Competition for customers is more intense today than ever before, and companies struggle to differentiate themselves from the competition. Our research repeatedly finds that customer experience is a key differentiator. Our research into next-generation customer engagement said the impetus for improving engagement is to improve the customer experience in almost three quarters (74%) of participants. One increasingly popular way to do this is to use customer journey maps, which show how companies plan to engage with customers: at what times, through which channels, at which touch points and with which business units or using which self-service technologies. Our benchmark research into customer relationship maturity shows that two-thirds (67%) of very customer-focused companies use customer journey maps. The top four uses are to develop more customer-focused employee training (by 78%), personalize customer experiences (76%), enhance customer experience processes (73%) and drill down on customer experience processes to the customer segment level (73%). Typically producing these maps has been a manual process, perhaps using process mapping tools; in these cases few companies were able to capture and visualize actual journeys. However, as more business units engage with customers and companies deploy multiple channels of engagement – including self-service – improving the customer experience and mapping the customer journey become more complex, and to keep up companies have to invest in processes and tools that help them automate the process of producing maps and capture data about and visualize actual customer journeys.
Topics: Big Data, Customer Analytics, Customer Experience Management, Customer Feedback Management, Speech Analytics, Analytics, Cloud Computing, Customer Service, Call Center, Contact Center, Contact Center Analytics, CRM, Customer Performance Management (CPM), Text Analytics, ominchannel, voice of the customer (VoC), workforce optimization
Verint entered the enterprise market for customer feedback management when it acquired Vovici in August 2011. Since then the Vovici products have been integrated into Verint’s Customer Engagement Optimization suite, which includes products originally developed by Verint and Kana, which it also acquired. The current suite supports a range of capabilities that Verint groups into three categories: customer analytics (various types of analytics and Enterprise Feedback Management), customer engagement (which is largely the Kana products that support the agent desktop, email, chat and co-browsing, knowledge and case management, and Web-based self-service) and workforce optimization (quality monitoring, workforce management, desktop and process analytics, performance management and e-learning and coaching). Having this broad array of capabilities allows Verint to support a closed-loop approach to customer feedback and connect it to the processes with which to identify issues raised through feedback and take action to improve (through process change, training and coaching, for example).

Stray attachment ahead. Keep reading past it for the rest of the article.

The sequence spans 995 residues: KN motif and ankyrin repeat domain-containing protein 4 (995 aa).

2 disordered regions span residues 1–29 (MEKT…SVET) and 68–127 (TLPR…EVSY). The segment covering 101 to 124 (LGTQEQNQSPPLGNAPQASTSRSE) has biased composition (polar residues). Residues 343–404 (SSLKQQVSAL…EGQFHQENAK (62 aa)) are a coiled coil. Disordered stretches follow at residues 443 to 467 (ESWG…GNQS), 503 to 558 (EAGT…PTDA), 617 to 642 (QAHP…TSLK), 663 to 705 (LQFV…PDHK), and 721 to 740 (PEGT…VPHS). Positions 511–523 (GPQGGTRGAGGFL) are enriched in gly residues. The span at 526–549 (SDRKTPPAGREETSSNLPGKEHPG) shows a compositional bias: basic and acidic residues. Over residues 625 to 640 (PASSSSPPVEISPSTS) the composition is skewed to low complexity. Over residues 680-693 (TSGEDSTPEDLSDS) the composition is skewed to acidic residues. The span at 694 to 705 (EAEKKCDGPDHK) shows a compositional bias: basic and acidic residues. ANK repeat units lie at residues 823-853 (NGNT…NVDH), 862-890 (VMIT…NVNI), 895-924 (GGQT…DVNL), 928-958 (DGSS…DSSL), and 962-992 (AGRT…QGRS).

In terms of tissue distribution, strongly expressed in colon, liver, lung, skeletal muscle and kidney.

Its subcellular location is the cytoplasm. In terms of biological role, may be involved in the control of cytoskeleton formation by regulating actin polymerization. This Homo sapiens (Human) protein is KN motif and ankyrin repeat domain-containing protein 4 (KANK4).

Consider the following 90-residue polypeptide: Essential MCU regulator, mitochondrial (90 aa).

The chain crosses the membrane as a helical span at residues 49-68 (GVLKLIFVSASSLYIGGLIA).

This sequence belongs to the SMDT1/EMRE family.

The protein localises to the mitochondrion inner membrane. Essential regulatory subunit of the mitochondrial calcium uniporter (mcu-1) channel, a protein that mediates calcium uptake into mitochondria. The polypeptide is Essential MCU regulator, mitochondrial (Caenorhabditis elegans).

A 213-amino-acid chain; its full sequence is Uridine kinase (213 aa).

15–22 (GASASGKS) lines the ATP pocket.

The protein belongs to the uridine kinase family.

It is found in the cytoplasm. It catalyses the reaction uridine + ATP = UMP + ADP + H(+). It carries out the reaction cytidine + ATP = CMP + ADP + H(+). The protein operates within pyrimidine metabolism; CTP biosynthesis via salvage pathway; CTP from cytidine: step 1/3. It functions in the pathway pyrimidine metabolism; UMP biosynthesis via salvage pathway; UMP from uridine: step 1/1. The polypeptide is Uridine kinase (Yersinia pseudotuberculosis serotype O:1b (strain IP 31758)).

Topics: Big Data, Customer Analytics, Customer Experience, Customer Feedback Management, Speech Analytics, Analytics, Business Analytics, Cloud Computing, Customer Service, Call Center, Contact Center, Contact Center Analytics, Customer Performance Management (CPM), Text Analytics, voice of the customer (VoC)
I recently attended a Cisco Collaboration analyst day in the U.K. and was impressed by what I heard and saw. Cisco of course is known as a supplier of network equipment and software, and it has long provided these through a global network of partners. But Cisco also has been in the contact center market for several years and has had success with its small and enterprise contact center systems, having more than 20,000 on-premises customers and revenue in excess of US $1.5 billion. Cisco markets the contact center systems as Customer Collaboration , but the portfolio is still based on its two longstanding contact center products: Unified Contact Center Enterprise and Unified Contact Center Express , designed for larger and smaller centers, respectively. Two other options are CiscoPackaged Contact Center Enterprise and Cisco Hosted Collaboration Solution for Contact Center (HCS-CC) . These both use the Enterprise products, but the first comes packaged and so has less options, and the second is based on cloud computing; both are easier to deploy and more affordable for a wider market than the other options.
Topics: Big Data, Customer Analytics, Customer Experience Management, Speech Analytics, Analytics, Business Collaboration, Cloud Computing, Customer & Contact Center, Customer Service, Call Center, Contact Center, Contact Center Analytics, Text Analytics, workforce optimization